It’s time to examine how Autodesk has reacted to the widespread criticism of Revit 2010. Is Autodesk listening? To be more specific, is Autodesk’s Revit team listening?
It has been good to see extensive public participation by Autodesk people in various discussions in different places. The Revit team isn’t hiding. It is asking for feedback on the Autodesk discussion groups, the AUGI forums and its own blogs, and getting lots of it. Much of it is negative, but it is to Autodesk’s credit that I’m not seeing much in the way of denial, or demands that the criticism must be constructive. I’ve been trying in vain for years to convince some people at Autodesk that denial is counterproductive and that criticism doesn’t have to be constructive to be useful.
The sort of messenger-shooting that I’ve seen some Autodesk people do from time to over the years (*cough* R13, CUI *cough*) is generally absent. I’m not seeing Adeskers arrogantly accusing users of their criticism being based on a failure to understand the product. I’m not seeing asinine comments that infer that the negativity is simply a symptom of the critics’ resistance to change. Actually, I’ve seen one such comment, but it wasn’t from an Autodesk person.
Overall, the Revit team’s responsiveness, openness and level of public availability is impressive. It’s so good that it puts other Autodesk teams to shame. When was the last time you saw an Autodesk person respond to criticism of AutoCAD in the Autodesk discussion groups or AUGI forums? Revit people are doing quite a bit of it, and by looking back I can see that they have been doing it for a while.
There was one attempt at a traditional corporate “the product is great, we just need to review our communications” message. Unsurprisingly, it didn’t work (read the comments). Denial, spin, obfuscation; these things never convince the people who need to be convinced, so why bother? While it’s good to see a reaction from somebody pretty high up in the chain of command, the people lower down have been doing a much better job of communicating with their customers.
The trouble with all this communication is that it’s a couple of years too late. It’s no good putting a huge amount of effort into something, introducing it to users, then discovering too late that the users hate it. No amount of communication after the fact can make up for that kind of blunder. Exposing an early design to a handful of people in restricted circumstances can be useful, but it’s nowhere near enough. Lots of people need to be exposed to a product for a long time (as the Revit team now acknowledges – see an interesting Autodesk blog post here). The earlier it’s done, the better the product will be. As a bonus in these difficult times, this will lower the overall cost of development, because problems get exponentially more expensive to correct as the development cycle progresses.
From the public comments I’ve read, the Revit Ribbon was presented to beta testers as late as January, and by then it was very much a fait accompli. There was little chance of making it work significantly better, and none whatsoever of removing a bad design from the product before shipping. This scenario is, unfortunately, confined to neither Revit nor this particular instance. Although I can’t comment on my own Autodesk pre-release experiences, if you have read enough public discussions over the years you will undoubtedly have seen this kind of conversation a few times:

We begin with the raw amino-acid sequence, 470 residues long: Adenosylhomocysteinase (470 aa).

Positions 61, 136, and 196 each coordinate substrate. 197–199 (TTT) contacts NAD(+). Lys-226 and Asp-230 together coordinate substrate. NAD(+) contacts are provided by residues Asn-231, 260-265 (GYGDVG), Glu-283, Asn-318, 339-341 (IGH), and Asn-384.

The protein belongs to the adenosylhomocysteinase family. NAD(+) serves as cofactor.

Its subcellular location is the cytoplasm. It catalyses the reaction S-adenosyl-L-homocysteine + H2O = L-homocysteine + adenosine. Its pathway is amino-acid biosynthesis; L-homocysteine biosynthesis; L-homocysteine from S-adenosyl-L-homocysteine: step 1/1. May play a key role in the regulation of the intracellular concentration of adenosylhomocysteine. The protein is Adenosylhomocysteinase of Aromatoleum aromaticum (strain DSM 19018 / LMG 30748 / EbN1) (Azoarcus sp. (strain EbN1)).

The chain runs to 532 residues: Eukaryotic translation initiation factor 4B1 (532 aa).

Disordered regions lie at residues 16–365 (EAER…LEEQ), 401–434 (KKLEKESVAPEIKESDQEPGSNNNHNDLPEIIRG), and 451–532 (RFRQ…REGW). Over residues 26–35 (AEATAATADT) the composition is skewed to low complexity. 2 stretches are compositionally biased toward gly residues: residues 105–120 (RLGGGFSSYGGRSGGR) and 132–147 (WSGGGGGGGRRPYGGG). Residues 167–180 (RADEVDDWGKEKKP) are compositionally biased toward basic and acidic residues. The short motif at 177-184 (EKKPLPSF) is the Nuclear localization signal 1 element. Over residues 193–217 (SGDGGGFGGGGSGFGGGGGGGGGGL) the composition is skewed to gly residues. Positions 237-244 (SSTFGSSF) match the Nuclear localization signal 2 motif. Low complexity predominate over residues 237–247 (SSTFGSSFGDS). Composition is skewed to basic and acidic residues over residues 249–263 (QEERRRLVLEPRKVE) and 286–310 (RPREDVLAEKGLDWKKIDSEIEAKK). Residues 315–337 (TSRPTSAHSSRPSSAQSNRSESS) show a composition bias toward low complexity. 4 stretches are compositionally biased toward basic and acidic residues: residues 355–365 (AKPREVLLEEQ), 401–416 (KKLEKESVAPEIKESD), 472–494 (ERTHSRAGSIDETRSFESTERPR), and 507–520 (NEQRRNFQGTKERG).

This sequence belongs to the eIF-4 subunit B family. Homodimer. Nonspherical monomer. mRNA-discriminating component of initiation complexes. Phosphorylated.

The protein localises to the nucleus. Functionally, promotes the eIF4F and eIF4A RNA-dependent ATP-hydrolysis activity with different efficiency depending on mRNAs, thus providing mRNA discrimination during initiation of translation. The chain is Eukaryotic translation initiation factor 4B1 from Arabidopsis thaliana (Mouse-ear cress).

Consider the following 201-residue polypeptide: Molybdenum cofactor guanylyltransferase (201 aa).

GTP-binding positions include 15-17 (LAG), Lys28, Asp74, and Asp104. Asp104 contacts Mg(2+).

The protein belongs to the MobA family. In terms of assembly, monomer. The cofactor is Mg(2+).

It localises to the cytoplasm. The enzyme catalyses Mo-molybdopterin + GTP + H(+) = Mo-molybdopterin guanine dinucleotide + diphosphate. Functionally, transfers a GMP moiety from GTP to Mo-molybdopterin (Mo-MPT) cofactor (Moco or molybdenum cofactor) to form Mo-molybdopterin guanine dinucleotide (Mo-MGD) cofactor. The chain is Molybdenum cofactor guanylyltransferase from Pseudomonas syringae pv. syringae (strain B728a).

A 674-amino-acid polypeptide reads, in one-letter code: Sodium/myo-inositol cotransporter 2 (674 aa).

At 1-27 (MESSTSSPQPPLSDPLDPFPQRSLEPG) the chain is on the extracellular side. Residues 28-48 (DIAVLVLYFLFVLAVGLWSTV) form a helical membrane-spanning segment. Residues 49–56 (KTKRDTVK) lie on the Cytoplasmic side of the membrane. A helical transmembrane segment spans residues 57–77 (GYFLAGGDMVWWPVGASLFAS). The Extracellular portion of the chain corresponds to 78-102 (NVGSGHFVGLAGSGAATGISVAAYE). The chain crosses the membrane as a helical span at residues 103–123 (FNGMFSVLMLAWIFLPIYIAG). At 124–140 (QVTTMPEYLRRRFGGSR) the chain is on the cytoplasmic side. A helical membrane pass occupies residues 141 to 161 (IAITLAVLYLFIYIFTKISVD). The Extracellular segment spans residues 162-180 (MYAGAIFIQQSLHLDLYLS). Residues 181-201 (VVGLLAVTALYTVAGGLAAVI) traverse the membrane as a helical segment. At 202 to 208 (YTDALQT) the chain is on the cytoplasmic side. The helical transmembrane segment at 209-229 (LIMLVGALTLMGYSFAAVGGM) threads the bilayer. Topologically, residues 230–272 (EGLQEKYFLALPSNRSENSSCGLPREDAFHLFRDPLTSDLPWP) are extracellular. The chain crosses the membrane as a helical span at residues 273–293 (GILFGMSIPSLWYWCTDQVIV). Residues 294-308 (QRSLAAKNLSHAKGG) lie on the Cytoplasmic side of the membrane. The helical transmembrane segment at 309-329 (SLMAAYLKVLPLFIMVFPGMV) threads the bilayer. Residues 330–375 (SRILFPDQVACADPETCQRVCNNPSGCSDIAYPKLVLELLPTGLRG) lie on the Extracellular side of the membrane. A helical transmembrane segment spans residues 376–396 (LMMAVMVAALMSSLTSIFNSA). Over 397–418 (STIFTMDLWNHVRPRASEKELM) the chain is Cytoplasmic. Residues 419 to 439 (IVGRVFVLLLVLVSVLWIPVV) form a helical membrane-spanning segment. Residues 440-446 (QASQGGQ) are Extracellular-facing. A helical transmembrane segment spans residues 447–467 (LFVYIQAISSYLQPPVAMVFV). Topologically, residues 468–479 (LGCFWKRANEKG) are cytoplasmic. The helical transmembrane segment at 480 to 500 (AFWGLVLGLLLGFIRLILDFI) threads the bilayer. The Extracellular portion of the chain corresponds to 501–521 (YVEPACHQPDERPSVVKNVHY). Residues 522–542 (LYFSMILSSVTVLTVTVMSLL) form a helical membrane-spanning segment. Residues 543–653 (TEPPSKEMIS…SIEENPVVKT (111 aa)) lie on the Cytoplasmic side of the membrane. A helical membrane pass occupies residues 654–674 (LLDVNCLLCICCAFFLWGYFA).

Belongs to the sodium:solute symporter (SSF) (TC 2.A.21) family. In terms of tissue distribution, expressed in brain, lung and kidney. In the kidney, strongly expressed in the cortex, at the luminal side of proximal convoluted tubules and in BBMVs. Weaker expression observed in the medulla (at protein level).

Angry user: “This feature is useless! The beta testers must have been blind to miss this!”
Beta tester: “Actually, we did see it and reported it right away. Autodesk just didn’t fix it.”
I would like to expand on this, but I am somewhat restricted by NDA. I’m not complaining about that (it’s a voluntary agreement), just stating the position I’m in.
Another thing that belongs in this category is the Revit team’s apparent disdain for its users’ wishlists. AUGI Revit people are convinced that their wishlists are being ignored, and I can see for myself that Autodesk’s own Revit wishlist discussion group is hardly a hive of activity.
Autodesk showed the cloven hoof with its exclusion of Phil Read from Autodesk University.* This reflects extremely badly on Autodesk. See here, here, here and here. Almost everybody seems to think this crude and futile attempt at censorship was a deplorable move, and I agree. Besides this being an example of messenger-shooting at its worst, it’s not a good look for the AU event itself. When you pay your AU fees, are you hoping to see the most knowledgeable, enthusiastic, passionate and inspiring speakers available? Or just the ones with opinions that align with Autodesk?
* My reaction is based on the assumption that this exclusion did take place. It has been widely reported and condemned, but not denied by Autodesk, so I think it’s a pretty safe bet. The only comment from AU management is, “Speakers for AU 2009 will be announced around June 15 – I cannot comment before.”